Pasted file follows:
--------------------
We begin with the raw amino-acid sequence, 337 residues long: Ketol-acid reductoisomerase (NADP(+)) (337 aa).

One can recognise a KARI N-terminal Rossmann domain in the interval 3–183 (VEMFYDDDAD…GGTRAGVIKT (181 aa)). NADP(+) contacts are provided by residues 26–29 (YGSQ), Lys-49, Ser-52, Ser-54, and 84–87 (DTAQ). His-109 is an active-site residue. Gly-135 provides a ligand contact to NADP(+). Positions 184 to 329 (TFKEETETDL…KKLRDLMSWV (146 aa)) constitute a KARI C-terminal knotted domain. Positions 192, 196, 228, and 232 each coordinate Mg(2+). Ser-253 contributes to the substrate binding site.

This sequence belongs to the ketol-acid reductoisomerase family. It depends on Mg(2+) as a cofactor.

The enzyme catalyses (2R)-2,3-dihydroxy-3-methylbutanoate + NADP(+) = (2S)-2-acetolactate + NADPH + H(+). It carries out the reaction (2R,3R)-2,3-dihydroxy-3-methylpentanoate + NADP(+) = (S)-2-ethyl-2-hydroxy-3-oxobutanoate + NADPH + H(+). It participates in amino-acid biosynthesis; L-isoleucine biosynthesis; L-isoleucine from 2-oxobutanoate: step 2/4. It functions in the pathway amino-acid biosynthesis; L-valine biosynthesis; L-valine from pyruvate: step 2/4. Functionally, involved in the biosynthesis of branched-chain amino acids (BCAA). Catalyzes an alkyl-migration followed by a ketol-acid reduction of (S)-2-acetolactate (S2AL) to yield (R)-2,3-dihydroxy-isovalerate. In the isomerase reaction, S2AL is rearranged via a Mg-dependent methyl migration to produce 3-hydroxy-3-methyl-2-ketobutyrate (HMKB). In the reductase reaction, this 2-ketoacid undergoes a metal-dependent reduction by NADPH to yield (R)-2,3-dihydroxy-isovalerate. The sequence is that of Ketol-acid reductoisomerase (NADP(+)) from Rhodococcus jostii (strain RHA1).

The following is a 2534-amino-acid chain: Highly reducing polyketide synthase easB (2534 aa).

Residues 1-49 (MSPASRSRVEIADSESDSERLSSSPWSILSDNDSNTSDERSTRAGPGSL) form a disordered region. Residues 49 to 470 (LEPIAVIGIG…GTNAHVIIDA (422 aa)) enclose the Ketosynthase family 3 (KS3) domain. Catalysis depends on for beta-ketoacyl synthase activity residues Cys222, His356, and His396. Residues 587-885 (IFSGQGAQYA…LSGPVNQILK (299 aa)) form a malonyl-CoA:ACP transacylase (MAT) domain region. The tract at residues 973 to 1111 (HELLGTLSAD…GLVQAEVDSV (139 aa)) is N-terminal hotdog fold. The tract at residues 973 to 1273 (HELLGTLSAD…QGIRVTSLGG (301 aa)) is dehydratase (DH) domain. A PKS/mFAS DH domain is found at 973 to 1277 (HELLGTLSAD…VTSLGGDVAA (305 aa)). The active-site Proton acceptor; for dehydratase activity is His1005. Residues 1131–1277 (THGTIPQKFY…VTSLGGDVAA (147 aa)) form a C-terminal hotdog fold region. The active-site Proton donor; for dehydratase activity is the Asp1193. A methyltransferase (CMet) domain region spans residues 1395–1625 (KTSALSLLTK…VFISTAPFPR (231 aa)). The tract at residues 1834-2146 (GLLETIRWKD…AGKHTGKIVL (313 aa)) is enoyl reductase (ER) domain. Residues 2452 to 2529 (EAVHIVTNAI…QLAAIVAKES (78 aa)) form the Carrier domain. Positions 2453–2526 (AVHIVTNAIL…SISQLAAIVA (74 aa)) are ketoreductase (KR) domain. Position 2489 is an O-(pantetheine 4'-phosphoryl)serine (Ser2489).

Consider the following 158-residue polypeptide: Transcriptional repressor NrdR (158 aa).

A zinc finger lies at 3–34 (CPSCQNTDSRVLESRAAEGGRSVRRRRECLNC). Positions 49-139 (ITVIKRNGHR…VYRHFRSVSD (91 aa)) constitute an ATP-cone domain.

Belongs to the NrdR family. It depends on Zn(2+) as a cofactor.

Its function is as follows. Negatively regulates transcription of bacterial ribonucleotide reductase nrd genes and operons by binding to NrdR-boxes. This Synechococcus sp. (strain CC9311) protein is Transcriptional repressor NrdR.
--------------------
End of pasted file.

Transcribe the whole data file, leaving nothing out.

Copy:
We begin with the raw amino-acid sequence, 337 residues long: Ketol-acid reductoisomerase (NADP(+)) (337 aa).

One can recognise a KARI N-terminal Rossmann domain in the interval 3–183 (VEMFYDDDAD…GGTRAGVIKT (181 aa)). NADP(+) contacts are provided by residues 26–29 (YGSQ), Lys-49, Ser-52, Ser-54, and 84–87 (DTAQ). His-109 is an active-site residue. Gly-135 provides a ligand contact to NADP(+). Positions 184 to 329 (TFKEETETDL…KKLRDLMSWV (146 aa)) constitute a KARI C-terminal knotted domain. Positions 192, 196, 228, and 232 each coordinate Mg(2+). Ser-253 contributes to the substrate binding site.

This sequence belongs to the ketol-acid reductoisomerase family. It depends on Mg(2+) as a cofactor.

The enzyme catalyses (2R)-2,3-dihydroxy-3-methylbutanoate + NADP(+) = (2S)-2-acetolactate + NADPH + H(+). It carries out the reaction (2R,3R)-2,3-dihydroxy-3-methylpentanoate + NADP(+) = (S)-2-ethyl-2-hydroxy-3-oxobutanoate + NADPH + H(+). It participates in amino-acid biosynthesis; L-isoleucine biosynthesis; L-isoleucine from 2-oxobutanoate: step 2/4. It functions in the pathway amino-acid biosynthesis; L-valine biosynthesis; L-valine from pyruvate: step 2/4. Functionally, involved in the biosynthesis of branched-chain amino acids (BCAA). Catalyzes an alkyl-migration followed by a ketol-acid reduction of (S)-2-acetolactate (S2AL) to yield (R)-2,3-dihydroxy-isovalerate. In the isomerase reaction, S2AL is rearranged via a Mg-dependent methyl migration to produce 3-hydroxy-3-methyl-2-ketobutyrate (HMKB). In the reductase reaction, this 2-ketoacid undergoes a metal-dependent reduction by NADPH to yield (R)-2,3-dihydroxy-isovalerate. The sequence is that of Ketol-acid reductoisomerase (NADP(+)) from Rhodococcus jostii (strain RHA1).

The following is a 2534-amino-acid chain: Highly reducing polyketide synthase easB (2534 aa).

Residues 1-49 (MSPASRSRVEIADSESDSERLSSSPWSILSDNDSNTSDERSTRAGPGSL) form a disordered region. Residues 49 to 470 (LEPIAVIGIG…GTNAHVIIDA (422 aa)) enclose the Ketosynthase family 3 (KS3) domain. Catalysis depends on for beta-ketoacyl synthase activity residues Cys222, His356, and His396. Residues 587-885 (IFSGQGAQYA…LSGPVNQILK (299 aa)) form a malonyl-CoA:ACP transacylase (MAT) domain region. The tract at residues 973 to 1111 (HELLGTLSAD…GLVQAEVDSV (139 aa)) is N-terminal hotdog fold. The tract at residues 973 to 1273 (HELLGTLSAD…QGIRVTSLGG (301 aa)) is dehydratase (DH) domain. A PKS/mFAS DH domain is found at 973 to 1277 (HELLGTLSAD…VTSLGGDVAA (305 aa)). The active-site Proton acceptor; for dehydratase activity is His1005. Residues 1131–1277 (THGTIPQKFY…VTSLGGDVAA (147 aa)) form a C-terminal hotdog fold region. The active-site Proton donor; for dehydratase activity is the Asp1193. A methyltransferase (CMet) domain region spans residues 1395–1625 (KTSALSLLTK…VFISTAPFPR (231 aa)). The tract at residues 1834-2146 (GLLETIRWKD…AGKHTGKIVL (313 aa)) is enoyl reductase (ER) domain. Residues 2452 to 2529 (EAVHIVTNAI…QLAAIVAKES (78 aa)) form the Carrier domain. Positions 2453–2526 (AVHIVTNAIL…SISQLAAIVA (74 aa)) are ketoreductase (KR) domain. Position 2489 is an O-(pantetheine 4'-phosphoryl)serine (Ser2489).

Consider the following 158-residue polypeptide: Transcriptional repressor NrdR (158 aa).

A zinc finger lies at 3–34 (CPSCQNTDSRVLESRAAEGGRSVRRRRECLNC). Positions 49-139 (ITVIKRNGHR…VYRHFRSVSD (91 aa)) constitute an ATP-cone domain.

Belongs to the NrdR family. It depends on Zn(2+) as a cofactor.

Its function is as follows. Negatively regulates transcription of bacterial ribonucleotide reductase nrd genes and operons by binding to NrdR-boxes. This Synechococcus sp. (strain CC9311) protein is Transcriptional repressor NrdR.